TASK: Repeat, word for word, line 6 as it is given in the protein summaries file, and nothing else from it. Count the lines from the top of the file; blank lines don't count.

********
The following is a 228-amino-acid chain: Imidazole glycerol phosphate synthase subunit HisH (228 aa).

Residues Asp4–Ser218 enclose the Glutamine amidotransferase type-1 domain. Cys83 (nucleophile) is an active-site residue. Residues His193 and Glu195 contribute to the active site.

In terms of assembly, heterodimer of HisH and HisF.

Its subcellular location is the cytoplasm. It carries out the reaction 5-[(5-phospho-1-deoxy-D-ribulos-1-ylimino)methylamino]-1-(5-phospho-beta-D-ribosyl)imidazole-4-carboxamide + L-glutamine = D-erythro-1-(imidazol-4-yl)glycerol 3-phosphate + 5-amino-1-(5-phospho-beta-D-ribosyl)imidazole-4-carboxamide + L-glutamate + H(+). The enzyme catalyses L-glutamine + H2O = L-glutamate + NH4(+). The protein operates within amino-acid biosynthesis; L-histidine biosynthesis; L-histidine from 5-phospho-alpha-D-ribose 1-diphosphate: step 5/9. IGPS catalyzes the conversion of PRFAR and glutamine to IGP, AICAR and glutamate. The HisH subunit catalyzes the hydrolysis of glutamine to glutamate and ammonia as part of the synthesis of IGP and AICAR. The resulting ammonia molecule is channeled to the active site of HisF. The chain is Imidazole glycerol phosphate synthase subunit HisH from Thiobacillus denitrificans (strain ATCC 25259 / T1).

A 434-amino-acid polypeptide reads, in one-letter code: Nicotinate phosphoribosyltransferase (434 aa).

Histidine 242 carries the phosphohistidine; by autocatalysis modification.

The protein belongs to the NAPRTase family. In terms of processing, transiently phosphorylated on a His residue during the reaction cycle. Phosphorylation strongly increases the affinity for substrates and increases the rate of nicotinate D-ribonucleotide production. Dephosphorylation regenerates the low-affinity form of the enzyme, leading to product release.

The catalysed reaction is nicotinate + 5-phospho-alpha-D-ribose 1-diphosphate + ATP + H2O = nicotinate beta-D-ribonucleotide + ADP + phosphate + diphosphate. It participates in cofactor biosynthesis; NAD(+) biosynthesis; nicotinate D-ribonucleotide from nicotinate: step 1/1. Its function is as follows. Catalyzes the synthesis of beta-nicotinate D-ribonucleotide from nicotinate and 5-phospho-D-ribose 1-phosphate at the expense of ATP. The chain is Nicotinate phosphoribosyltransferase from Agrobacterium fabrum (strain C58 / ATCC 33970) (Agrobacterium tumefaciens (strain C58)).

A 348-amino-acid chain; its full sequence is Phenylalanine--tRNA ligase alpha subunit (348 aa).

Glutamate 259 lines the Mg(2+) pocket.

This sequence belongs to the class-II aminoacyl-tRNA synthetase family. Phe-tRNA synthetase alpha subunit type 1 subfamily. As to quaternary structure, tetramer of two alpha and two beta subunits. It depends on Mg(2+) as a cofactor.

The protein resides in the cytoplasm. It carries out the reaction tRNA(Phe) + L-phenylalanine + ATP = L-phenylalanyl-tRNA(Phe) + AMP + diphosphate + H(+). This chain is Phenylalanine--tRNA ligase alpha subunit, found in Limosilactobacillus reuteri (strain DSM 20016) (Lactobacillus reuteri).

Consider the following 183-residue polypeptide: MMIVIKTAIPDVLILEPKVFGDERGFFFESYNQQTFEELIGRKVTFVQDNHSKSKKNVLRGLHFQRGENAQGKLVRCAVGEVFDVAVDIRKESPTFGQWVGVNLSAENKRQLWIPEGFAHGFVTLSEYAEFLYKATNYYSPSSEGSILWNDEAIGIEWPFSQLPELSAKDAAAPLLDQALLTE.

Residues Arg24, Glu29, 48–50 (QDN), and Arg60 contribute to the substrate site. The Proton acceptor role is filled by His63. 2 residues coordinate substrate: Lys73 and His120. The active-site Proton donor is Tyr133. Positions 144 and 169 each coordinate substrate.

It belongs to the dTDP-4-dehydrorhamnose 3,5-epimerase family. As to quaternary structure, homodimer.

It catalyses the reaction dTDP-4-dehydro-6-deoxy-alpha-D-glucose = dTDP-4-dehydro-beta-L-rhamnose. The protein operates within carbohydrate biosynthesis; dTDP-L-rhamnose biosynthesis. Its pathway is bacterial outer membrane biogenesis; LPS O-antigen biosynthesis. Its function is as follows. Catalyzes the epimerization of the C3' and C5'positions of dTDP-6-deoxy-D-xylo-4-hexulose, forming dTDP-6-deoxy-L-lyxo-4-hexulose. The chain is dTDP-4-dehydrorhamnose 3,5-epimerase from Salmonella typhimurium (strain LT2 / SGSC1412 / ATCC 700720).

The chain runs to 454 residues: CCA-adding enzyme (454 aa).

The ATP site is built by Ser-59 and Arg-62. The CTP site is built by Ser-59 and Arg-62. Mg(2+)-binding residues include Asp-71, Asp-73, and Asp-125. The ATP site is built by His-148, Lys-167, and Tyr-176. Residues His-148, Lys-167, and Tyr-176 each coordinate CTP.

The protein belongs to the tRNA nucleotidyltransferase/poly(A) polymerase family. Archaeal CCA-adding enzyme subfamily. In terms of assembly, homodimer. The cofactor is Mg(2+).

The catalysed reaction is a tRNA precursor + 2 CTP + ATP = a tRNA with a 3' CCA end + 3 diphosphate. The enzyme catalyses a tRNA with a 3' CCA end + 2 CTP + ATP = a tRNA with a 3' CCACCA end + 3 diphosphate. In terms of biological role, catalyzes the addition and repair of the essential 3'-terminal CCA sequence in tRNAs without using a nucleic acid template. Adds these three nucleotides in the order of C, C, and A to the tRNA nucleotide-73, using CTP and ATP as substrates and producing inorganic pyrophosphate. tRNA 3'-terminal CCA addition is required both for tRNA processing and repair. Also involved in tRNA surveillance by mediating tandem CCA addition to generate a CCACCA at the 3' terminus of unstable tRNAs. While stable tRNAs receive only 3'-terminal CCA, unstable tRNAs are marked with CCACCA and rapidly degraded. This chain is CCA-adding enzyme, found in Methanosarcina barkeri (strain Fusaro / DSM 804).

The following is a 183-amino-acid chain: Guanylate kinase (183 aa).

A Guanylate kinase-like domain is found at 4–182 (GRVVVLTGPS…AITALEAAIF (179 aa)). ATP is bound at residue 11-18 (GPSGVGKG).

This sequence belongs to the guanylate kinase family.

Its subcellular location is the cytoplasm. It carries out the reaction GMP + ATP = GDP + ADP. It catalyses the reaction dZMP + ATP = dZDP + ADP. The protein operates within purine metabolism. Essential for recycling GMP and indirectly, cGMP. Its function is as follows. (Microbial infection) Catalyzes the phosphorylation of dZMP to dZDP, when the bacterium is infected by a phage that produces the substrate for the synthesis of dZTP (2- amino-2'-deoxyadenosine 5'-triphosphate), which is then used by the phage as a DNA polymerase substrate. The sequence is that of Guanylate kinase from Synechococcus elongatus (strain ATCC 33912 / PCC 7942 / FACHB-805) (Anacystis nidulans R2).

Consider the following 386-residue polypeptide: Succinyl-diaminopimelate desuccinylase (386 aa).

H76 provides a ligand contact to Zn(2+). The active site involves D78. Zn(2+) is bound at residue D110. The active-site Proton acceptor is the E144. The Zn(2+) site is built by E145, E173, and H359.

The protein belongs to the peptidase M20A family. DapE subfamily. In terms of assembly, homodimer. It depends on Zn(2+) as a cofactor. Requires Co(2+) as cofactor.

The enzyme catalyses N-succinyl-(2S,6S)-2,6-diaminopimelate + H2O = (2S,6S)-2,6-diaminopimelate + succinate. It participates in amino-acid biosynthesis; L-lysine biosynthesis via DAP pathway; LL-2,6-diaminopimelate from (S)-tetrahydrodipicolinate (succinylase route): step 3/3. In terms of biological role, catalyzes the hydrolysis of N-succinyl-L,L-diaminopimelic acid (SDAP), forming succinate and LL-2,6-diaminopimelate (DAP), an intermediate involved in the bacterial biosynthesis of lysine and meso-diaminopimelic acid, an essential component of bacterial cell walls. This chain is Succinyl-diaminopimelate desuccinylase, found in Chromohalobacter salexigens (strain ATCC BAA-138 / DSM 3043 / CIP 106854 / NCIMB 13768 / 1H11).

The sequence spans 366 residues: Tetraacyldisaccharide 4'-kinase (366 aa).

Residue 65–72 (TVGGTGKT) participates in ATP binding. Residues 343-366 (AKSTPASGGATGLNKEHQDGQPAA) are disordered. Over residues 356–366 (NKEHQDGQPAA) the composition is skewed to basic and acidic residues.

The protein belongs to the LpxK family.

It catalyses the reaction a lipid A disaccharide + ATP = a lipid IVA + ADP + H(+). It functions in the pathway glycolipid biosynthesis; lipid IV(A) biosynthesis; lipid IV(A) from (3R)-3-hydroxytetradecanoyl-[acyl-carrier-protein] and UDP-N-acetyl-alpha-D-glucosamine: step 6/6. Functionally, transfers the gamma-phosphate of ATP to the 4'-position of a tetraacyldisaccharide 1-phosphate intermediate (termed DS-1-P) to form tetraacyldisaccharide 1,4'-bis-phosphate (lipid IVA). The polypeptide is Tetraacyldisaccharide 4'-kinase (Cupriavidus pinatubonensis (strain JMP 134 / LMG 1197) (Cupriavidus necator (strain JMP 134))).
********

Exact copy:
Histidine 242 carries the phosphohistidine; by autocatalysis modification.